### The Modularity Theorem as a Bijection of Sets

#### Posted by John Baez

*guest post by Bruce Bartlett*

John has been making some great posts on counting points on elliptic curves (Part 1, Part 2, Part 3). So I thought I’d take the opportunity and float my understanding here of the Modularity Theorem for elliptic curves, which frames it as an explicit bijection between sets. To my knowledge, it is not stated exactly in this form in the literature. There are aspects of this that I don’t understand (the explicit isogeny); perhaps someone can assist.

## Bijection statement

Here is the statement as I understand it to be, framed as a bijection of sets. My chief reference is the wonderful book *Elliptic Curves, Modular Forms and their L-Functions* by Álvaro Lozano-Robledo (and references therein), as well as the standard reference *A First Course in Modular Forms* by Diamond and Shurman.

I will first make the statement as succinctly as I can, then I will ask the question I want to ask, then I will briefly explain the terminology I’ve used.

**Modularity Theorem (Bijection version).** The following maps are well-defined and inverse to each other, and give rise to an explicit bijection of sets:

$\left\{\begin{array}{c} \text{Elliptic curves defined over}\: \mathbb{Q} \\ \text{with conductor}\: N \end{array} \right\} \: / \: \text{isogeny} \quad \leftrightarrows \quad \left\{ \begin{array}{c} \text{Integral normalized newforms} \\ \text{of weight 2 for }\: \Gamma_0(N) \end{array} \right\}$

In the forward direction, given an elliptic curve $E$ defined over the rationals, we build the modular form $f_E(z) = \sum_{n=1}^\infty a_n q^n , \quad q=e^{2 \pi i z}$ where the coefficients $a_n$ are obtained by expanding out the following product over all primes as a Dirichlet series, $\prod_p \text{exp}\left( \sum_{k=1}^\infty \frac{|E(\mathbb{F}_{p^k})|}{k} p^{-k s} \right) = \frac{a_1}{1^s} + \frac{a_2}{2^s} + \frac{a_3}{3^s} + \frac{a_4}{4^s} + \cdots ,$ where $|E(\mathbb{F}_{p^k})|$ counts the number of solutions to the equation for the elliptic curve over the finite field $\mathbb{F}_{p^k}$ (including the point at infinity). So for example, as John taught us in Part 3, for good primes $p$ (which is almost all of them), $a_p = p + 1 - |\!E(\mathbb{F}_p)\!|.$ But the above description tells you how to compute $a_n$ for any natural number $n$. (By the way, the nontrivial content of the theorem is proving that $f_E$ is indeed a modular form for any elliptic curve $E$).

In the reverse direction, given an integral normalized newform $f$ of weight $2$ for $\Gamma_0(N)$, we interpret it as a differential form on the genus $g$ modular surface $X_0(N)$, and then compute its

*period lattice*$\Lambda \subset \mathbb{C}$ by integrating it over all the 1-cycles in the first homology group of $X_0(N)$. Then the resulting elliptic curve is $E_f = \mathbb{C}/\Lambda$.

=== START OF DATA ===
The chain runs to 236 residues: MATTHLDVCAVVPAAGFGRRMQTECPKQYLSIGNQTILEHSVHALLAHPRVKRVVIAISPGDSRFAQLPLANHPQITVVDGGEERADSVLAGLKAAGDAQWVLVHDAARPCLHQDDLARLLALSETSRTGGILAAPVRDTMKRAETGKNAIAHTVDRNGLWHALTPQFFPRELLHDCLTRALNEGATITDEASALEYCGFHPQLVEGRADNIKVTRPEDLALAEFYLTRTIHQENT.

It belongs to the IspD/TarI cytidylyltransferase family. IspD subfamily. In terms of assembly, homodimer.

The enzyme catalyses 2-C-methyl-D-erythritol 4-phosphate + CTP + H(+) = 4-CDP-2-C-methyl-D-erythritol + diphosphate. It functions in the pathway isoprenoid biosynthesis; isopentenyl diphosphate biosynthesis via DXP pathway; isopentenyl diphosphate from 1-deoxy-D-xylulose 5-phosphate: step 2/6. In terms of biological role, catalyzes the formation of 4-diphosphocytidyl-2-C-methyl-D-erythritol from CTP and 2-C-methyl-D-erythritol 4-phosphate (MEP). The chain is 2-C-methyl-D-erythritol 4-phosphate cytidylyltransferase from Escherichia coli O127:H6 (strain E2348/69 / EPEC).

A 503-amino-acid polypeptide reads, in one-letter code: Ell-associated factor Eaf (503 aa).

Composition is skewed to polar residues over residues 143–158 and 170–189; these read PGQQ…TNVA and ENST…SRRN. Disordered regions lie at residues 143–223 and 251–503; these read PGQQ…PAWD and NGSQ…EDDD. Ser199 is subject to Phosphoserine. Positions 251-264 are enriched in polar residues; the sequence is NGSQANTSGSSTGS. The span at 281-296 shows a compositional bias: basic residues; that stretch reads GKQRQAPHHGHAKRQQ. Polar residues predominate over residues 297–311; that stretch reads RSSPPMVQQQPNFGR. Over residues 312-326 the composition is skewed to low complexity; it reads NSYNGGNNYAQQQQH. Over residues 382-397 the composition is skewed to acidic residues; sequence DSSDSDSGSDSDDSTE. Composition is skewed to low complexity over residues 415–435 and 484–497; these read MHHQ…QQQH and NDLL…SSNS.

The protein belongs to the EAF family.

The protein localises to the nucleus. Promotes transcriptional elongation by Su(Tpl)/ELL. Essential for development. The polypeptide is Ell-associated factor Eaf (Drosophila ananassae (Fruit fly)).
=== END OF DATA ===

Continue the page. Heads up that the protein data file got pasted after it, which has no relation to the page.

## An explicit isogeny?

My question to the experts is the following. Suppose we start with an elliptic curve $E$ defined over $\mathbb{Q}$, then compute the modular form $f_E$, and then compute its period lattice $\Lambda$ to arrive at the elliptic curve $E' = \mathbb{C} / \Lambda$. The theorem says that $E$ and $E'$ are isogenous. *What is the explicit isogeny?*

## Explanations

An

*elliptic curve*is a complex curve $E \subset \mathbb{C}\mathbb{P}^2$ defined by a cubic polynomial $F(X,Y,Z)=0$ with rational coefficients, such that $E$ is*smooth*, i.e. the tangent vector $(\frac{\partial F}{\partial X}, \frac{\partial F}{\partial Y}, \frac{\partial F}{\partial Z})$ does not vanish at any point $p \in E$. If the coefficients are all rational, then we say that $E$ is defined over $\mathbb{Q}$. We can always make a transformation of variables and write the equation for $E$ in an affine chart in*Weierstrass form*, $y^2 = x^3 + A x + B.$ Importantly, every elliptic curve is isomorphic to one of the form $\mathbb{C} / \Lambda$ where $\Lambda$ is a rank 2 sublattice of $\mathbb{C}$. So, an elliptic curve is topologically a doughnut $S^1 \times S^1$, and it has an addition law making it into an abelian group.An

*isogeny*from $E$ to $E'$ is a surjective holomorphic homomorphism. This is actually an equivalence relation on the class of elliptic curves.The

*conductor*of an elliptic curve $E$ defined over the rationals is $N = \prod_p p^{f_p}$ where: $f_p = \begin{cases} 0 & \text{if}\:E\:\text{remains smooth over}\:\mathbb{F}_p \\ 1 & \text{if}\:E\:\text{gets a node over}\:\mathbb{F}_p \\ 2 & \text{if}\:E\:\text{gets a cusp over}\:\mathbb{F}_p\:\text{and}\: p \neq 2,3 \\ 2+\delta_p & \text{if}\:E\:\text{gets a cusp over}\:\mathbb{F}_p\:\text{and}\: p = 2\:\text{or}\:3 \end{cases}$ where $\delta_p$ is a technical invariant that describes whether there is wild ramification in the action of the inertia group at $p$ of $\text{Gal}(\bar{\mathbb{Q}}/\mathbb{Q})$ on the Tate module $T_p(E)$.The